You've gorged on Serial, devoured Making a Murderer and perhaps you've even lapped up Criminal and its ilk. Now, Irish audiences have a chance to indulge their love of true crime with a story that's a little closer to home, thanks to essential new podcast West Cork.
Made by Amazon's audiobook company Audible, the series sees two British producers, Sam Bungey and Jennifer Forde, delve into a case that has perplexed the Irish justice system for over two decades. The 1996 murder of 39-year-old French film producer Sophie Toscan du Plantier remains unsolved to this day, her battered body found tangled in briars at the bottom of her West Cork holiday home. British journalist Ian Bailey has twice been arrested in relation to the crime, yet never charged, and maintains his innocence to this day.
Although Bailey's identity is kept under wraps for the first few installments of the 13-episode series – presumably for international audiences, as Irish listeners would have to have been hiding under a rock not to be aware of his connection to the case – prior knowledge of his identity doesn't hinder the story in any way. Throughout the series, Forde (a TV producer) and Bungey (a print journalist) use their respective strengths to craft a podcast with both a gripping narrative and an engaging style.
This 5-minute preview offers a glimpse of what is yet to unfold. The small village of Schull in 1996, we are told, was a 'wild and woolly' place that was known for its 'blow-ins', i.e. non-natives who have settled there for various reasons: to escape the rat race - and potentially, their pasts. It was, until 1996, a relatively peaceful place; so much so, that Bungey notes that Toscan du Plantier's murder is still simply known as 'the murder', "because there hasn't been another murder that anyone can remember."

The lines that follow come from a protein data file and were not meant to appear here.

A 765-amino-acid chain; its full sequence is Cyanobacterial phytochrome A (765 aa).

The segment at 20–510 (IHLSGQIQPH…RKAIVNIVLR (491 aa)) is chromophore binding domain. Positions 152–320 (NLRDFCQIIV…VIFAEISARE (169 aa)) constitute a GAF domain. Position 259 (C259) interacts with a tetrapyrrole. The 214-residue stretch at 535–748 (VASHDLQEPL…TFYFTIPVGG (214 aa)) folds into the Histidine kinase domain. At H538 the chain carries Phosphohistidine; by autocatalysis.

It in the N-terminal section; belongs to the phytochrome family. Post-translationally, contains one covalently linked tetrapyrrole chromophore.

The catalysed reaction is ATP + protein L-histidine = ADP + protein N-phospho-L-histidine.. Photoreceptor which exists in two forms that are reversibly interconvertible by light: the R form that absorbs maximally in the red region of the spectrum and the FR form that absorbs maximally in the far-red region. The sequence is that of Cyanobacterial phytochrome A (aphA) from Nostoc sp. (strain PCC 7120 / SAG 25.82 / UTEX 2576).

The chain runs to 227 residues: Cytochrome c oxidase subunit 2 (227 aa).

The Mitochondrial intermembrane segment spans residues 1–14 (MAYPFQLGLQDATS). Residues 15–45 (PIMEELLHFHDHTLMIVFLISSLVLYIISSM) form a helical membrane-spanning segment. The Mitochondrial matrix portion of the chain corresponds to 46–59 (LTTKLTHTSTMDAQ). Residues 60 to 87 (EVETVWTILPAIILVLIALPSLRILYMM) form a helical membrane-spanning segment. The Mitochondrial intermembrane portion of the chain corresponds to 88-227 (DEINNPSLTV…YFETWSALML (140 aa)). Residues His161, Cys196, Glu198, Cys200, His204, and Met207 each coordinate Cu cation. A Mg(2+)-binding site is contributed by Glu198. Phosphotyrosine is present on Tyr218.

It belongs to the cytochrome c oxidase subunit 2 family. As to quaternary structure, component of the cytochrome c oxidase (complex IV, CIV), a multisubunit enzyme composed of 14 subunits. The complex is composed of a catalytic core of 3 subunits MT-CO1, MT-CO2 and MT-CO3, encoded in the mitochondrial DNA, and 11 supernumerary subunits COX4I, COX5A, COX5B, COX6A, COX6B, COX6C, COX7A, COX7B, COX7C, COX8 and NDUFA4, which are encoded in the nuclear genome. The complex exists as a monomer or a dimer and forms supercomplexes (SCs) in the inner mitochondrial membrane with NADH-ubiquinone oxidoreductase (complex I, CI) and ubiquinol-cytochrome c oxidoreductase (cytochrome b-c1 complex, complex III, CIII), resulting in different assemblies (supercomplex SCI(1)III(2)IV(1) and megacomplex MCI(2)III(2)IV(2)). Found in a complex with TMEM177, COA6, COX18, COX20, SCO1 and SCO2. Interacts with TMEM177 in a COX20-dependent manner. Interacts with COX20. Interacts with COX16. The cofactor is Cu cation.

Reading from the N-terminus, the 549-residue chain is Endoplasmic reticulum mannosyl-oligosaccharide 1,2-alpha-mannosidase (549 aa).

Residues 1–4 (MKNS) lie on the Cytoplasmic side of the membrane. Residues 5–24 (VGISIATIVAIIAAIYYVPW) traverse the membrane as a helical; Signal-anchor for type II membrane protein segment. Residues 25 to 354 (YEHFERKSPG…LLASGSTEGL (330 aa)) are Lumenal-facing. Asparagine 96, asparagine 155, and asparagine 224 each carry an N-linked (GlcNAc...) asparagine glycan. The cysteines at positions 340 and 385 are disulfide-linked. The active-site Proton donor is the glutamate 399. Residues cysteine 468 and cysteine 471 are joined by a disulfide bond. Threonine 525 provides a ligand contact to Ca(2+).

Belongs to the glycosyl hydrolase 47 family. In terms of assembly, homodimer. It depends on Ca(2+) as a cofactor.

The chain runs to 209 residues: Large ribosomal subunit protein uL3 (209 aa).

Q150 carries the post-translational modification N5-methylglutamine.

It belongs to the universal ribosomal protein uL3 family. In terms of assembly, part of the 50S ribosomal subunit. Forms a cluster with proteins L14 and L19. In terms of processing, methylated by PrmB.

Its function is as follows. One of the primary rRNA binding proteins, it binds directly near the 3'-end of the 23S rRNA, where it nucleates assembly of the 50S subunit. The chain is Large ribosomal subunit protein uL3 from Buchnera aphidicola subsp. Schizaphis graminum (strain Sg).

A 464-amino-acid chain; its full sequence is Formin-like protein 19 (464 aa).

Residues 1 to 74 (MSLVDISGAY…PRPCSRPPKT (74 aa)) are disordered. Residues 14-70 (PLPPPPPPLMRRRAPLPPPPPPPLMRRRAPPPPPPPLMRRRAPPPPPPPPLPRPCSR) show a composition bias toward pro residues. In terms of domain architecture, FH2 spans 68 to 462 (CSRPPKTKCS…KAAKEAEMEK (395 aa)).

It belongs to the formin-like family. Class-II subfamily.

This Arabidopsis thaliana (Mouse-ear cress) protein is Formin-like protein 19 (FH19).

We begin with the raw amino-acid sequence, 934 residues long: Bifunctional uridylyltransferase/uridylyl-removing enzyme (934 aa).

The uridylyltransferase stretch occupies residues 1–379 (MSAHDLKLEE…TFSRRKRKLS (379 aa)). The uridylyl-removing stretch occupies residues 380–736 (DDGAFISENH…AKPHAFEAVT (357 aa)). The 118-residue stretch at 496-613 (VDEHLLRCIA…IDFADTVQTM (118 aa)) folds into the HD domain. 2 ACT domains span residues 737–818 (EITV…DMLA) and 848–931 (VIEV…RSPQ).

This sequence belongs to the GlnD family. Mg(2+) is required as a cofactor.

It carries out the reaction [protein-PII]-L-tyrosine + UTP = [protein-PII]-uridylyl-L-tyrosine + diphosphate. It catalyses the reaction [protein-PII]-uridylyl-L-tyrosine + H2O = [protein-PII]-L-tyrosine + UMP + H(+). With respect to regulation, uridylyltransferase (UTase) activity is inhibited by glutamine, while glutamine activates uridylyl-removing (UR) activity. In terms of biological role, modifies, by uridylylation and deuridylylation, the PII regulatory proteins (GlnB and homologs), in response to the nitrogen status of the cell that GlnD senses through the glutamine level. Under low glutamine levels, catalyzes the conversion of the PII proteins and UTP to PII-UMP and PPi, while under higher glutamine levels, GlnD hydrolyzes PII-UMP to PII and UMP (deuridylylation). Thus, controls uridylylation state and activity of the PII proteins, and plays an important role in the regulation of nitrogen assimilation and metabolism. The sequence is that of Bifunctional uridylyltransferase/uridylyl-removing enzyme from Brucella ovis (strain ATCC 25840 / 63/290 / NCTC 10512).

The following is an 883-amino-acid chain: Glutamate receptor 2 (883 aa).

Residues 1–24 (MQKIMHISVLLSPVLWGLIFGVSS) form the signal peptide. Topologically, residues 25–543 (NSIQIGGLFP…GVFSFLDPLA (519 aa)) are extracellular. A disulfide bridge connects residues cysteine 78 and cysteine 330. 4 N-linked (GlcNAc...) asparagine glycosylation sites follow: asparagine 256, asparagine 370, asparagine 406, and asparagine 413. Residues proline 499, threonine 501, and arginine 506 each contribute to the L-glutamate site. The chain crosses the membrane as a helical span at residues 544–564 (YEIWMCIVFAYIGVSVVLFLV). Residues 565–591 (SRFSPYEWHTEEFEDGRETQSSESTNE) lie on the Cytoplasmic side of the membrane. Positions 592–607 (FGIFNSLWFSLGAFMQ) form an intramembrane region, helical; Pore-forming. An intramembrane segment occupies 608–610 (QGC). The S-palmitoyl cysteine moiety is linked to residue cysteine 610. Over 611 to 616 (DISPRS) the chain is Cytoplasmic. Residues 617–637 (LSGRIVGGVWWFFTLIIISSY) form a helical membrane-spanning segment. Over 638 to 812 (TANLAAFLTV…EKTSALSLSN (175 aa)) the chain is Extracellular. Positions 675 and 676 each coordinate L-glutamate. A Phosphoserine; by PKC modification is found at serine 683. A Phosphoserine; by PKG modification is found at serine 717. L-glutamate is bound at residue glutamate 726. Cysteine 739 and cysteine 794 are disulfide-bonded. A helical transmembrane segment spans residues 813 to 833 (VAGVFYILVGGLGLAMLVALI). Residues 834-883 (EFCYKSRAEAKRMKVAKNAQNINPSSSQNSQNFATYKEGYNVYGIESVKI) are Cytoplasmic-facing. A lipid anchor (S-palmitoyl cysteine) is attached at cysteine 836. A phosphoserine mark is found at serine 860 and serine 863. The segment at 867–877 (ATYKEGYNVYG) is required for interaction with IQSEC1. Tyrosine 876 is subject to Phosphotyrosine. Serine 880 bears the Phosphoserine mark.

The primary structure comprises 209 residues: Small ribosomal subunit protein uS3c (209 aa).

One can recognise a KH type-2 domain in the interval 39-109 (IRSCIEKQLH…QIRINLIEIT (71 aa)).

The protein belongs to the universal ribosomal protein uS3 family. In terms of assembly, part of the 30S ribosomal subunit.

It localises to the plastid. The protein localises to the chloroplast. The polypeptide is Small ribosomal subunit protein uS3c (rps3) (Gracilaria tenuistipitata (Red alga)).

Bungey and Forde set the scene by interviewing both locals and those aforementioned blow-ins about life in Schull at the time and since; how Bailey has become reviled in the village as an alleged 'murderer', yet remains adamantly embedded in the community with his partner of twenty years. Perhaps most astonishingly, they also had unfettered access to Bailey himself, who they say was exceedingly generous with his time – which means that we get to hear the main suspect's side of the story in his own words.
Those of us more familiar with the case will also be aware of Bailey's own legal challenges over the years, how the Garda phone tapping scandal of 2014 fits into the story, and the most recent development last year, involving the French authorities - but that would be spoiling it for you. Instead, delve into the series - all 13 episodes are available now - and hear the whole gripping tale play out for yourselves.